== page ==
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Dylan Unsworth: Story and Interview

Quick Takes:

Team: Seattle Mariners

Twitter: @dylansharkie

Height: 6'1", Weight: 175 lb. Born: September 23, 1992 in Durban, South Africa

Signed: Seattle Mariners as an International Free Agent

Soccer, Cricket, and Rugby are some of the most popular sports in South Africa. Baseball is not among the most popular sports in South Africa, in fact tennis, golf, surfing, and track and field are also considered to be more popular sports than baseball. Popularity didn’t stop South African and Seattle Mariners prospect Dylan Unsworth from picking up a baseball at a young age and now today he dreams of becoming the first South African to reach the major leagues.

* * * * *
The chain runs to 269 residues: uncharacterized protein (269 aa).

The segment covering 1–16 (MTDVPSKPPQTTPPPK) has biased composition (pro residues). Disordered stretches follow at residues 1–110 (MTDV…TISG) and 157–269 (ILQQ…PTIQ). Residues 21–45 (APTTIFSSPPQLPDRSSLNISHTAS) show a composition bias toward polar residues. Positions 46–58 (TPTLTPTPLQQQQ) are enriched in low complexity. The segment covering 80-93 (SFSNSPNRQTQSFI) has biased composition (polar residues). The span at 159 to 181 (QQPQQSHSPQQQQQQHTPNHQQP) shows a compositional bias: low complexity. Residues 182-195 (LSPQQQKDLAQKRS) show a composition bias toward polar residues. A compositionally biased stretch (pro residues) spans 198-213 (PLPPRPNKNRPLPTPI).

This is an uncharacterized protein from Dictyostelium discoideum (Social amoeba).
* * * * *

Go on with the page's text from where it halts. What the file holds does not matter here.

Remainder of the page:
One of the main reasons for Unsworth interest in baseball came from his family; his father and uncles played softball and his family noticed how a very young Unsworth was attracted to the smaller sized baseball. As a youngster, it was his father who taught him all about baseball, the two would work together on fundamentals.  It was also Unsworth’s father who discovered that there was club baseball near their hometown of Durban where Unsworth and his brother could play the game. As he began to play, he knew he wanted to become a professional baseball player. It was a challenge for Unsworth with few organized leagues, as baseball did not exist at the high school and college level.